The console was subtle in style and contrasted from competitors, but it may draw criticism from prospective buyers for not being bold enough. Traction control offered a stable ride and power seat features allowed for ideal driving positions. Sight lines were generally clear.
Rear passenger comfort was impressive and despite sloping pillars, headroom was not reduced. The Maxima has steadily increased in price and offers three other trim lines. The SV with premium package tops $40,000. The Maxima has received industry praise for its reliability and the S offered no reason to think otherwise.
2012 Chrysler 300 Limited RWD $35,085
(courtesy Sawyer Motors, Saugerties)
Advertisements boast it's imported from Detroit, and its muscle under the hood confirms its Motor City birth. Utilizing Dodge's 3.6 V6 and platform, the 300 aims to emit all the amenities we associate with luxury: leather, sunroof, wood-trimmed interior, and detailed instruments. The console features the same Uconnect technology as the Charger, but the 300 is marketed to a completely different buyer. Luring drivers with its polished chrome grille and door handles, its subtle lines are in marked contrast to the Charger's aggressive approach.
Despite its size, the 300 is easily maneuverable and cruises quietly on highways. The ride is smooth but not overly soft. The 300 successfully delivers spirited performance while maintaining class. Heated leather seats functioned well and the ride did not rob a driver of any road feel. Compensating for its rear-wheel drive, the Limited has electronic stability control and brake-assist features. The sedan required minimum distance when braking from speeds of 50.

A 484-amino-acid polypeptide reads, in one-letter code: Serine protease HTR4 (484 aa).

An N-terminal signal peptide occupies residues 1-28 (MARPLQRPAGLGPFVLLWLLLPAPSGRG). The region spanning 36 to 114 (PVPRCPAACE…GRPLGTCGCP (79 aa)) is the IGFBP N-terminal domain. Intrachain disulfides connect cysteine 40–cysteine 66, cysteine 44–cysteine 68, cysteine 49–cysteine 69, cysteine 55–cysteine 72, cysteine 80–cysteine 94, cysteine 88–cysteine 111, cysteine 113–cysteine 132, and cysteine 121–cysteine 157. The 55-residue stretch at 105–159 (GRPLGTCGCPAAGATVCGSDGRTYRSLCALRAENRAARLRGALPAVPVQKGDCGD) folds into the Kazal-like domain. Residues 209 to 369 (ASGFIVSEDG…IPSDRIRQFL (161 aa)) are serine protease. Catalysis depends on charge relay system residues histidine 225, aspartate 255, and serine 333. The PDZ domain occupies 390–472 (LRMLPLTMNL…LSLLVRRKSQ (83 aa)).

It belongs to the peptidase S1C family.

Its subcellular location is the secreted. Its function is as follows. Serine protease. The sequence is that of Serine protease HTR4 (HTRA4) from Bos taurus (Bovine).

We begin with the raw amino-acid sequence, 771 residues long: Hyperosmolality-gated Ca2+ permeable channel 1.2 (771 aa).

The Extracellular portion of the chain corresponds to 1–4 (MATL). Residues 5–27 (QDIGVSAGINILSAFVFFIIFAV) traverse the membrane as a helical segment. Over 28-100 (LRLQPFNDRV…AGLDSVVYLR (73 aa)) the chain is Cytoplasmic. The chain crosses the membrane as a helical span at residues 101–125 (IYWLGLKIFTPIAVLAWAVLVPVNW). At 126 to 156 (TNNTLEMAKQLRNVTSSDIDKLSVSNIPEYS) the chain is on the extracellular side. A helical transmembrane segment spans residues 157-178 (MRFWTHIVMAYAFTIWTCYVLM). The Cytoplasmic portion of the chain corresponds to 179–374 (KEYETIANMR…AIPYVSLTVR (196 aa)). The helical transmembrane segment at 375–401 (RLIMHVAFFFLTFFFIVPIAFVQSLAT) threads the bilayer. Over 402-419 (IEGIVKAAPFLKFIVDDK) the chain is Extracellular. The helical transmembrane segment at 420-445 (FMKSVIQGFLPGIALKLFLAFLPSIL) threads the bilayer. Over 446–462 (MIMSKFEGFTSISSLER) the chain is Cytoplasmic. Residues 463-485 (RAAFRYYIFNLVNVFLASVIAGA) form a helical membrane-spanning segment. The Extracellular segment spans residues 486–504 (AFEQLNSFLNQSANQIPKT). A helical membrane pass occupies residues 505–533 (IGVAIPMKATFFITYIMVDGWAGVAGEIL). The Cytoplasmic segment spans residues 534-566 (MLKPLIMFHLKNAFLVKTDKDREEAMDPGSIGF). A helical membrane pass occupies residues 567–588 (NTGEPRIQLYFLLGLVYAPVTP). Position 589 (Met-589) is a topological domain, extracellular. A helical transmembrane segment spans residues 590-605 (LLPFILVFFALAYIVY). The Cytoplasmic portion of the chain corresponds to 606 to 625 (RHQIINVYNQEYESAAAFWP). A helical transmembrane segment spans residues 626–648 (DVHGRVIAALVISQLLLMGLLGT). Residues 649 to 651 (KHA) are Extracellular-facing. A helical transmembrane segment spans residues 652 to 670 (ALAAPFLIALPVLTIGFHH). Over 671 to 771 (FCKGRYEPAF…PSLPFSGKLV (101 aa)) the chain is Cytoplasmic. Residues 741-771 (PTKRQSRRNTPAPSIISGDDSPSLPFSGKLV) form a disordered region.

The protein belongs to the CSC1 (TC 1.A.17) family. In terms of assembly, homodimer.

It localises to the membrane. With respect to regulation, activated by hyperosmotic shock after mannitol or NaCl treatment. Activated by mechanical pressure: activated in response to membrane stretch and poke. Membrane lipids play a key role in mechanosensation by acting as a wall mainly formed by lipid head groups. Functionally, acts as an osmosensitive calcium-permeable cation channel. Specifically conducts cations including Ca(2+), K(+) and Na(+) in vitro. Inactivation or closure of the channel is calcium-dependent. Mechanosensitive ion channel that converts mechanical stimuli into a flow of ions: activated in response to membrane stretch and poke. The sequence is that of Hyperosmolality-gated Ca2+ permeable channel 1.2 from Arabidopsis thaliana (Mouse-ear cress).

Sight lines were again limited to sloping pillars, but views over the hood were not obstructed.
Rear-seat passengers have more than ample legroom and headroom. The 300 works to compete with high-end luxury competitors and offers comparable standard features, readily available in its $32,170 base price. Its fit and finish were spot on.
2012 Toyota Camry XLE 3.5 V6 $33,330
With its renowned reliability, the Camry continues to have broad appeal. The XLE has one of the smoothest rides available and its generous headroom and legroom offered a comfortable driving experience. Its V6 produces 268 horsepower, but requires additional coaxing to achieve noticeable acceleration. The XLE handles well but it's not marketed as a sports sedan and felt best during highway tests. The cabin isolated all road noise and its antilock brakes stopped strongly. Cornering was above-average in performance but not agile.
Traction control was coupled with electronic brake-force distribution and when challenged, stopped safely and required no additional distance. The XLE focuses heavily on safety and featured driver's knee airbag and side curtain airbags as standard equipment. Blind-spot monitors and a voice-activated navigation system were optional. The console was straightforward in presentation and did not feel cluttered. The wood grain style interior trim was tasteful and the Optitron electronic gauges were easy to read and provided a sporty image. Driving positions were very optimal and gently sloping pillars allowed clear sight lines. Its leather interior was soft and felt like it was constructed with quality materials. The rear seat offered generous headroom and legroom and a very smooth ride should make long trips a cinch.